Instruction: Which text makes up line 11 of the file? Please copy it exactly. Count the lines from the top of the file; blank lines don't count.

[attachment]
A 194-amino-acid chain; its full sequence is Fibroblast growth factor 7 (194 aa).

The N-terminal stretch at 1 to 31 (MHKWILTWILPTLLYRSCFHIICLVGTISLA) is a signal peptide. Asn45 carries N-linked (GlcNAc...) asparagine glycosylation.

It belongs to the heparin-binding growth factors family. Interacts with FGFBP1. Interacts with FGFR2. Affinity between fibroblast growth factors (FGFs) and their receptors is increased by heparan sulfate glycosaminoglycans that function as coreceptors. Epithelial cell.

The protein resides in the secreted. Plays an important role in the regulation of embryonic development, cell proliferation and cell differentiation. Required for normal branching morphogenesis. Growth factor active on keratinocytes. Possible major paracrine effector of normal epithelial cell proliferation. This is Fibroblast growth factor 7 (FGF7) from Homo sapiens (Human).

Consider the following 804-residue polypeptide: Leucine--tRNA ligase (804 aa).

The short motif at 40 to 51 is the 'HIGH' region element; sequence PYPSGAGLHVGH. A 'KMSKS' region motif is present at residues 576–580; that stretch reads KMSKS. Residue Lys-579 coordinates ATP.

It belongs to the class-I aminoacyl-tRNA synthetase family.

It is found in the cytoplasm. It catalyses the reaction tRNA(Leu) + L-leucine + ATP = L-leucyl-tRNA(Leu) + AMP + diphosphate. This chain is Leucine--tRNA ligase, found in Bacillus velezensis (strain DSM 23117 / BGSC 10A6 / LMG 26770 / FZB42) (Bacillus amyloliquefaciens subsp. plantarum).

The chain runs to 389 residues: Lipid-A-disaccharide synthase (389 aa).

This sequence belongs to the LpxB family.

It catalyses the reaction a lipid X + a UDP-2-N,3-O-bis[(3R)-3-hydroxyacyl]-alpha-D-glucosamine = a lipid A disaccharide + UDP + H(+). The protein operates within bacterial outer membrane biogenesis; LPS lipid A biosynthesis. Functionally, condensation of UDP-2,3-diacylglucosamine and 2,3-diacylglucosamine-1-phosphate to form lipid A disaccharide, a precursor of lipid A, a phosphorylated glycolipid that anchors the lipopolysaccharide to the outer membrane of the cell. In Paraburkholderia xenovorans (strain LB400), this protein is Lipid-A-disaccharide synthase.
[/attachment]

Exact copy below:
It catalyses the reaction a lipid X + a UDP-2-N,3-O-bis[(3R)-3-hydroxyacyl]-alpha-D-glucosamine = a lipid A disaccharide + UDP + H(+). The protein operates within bacterial outer membrane biogenesis; LPS lipid A biosynthesis. Functionally, condensation of UDP-2,3-diacylglucosamine and 2,3-diacylglucosamine-1-phosphate to form lipid A disaccharide, a precursor of lipid A, a phosphorylated glycolipid that anchors the lipopolysaccharide to the outer membrane of the cell. In Paraburkholderia xenovorans (strain LB400), this protein is Lipid-A-disaccharide synthase.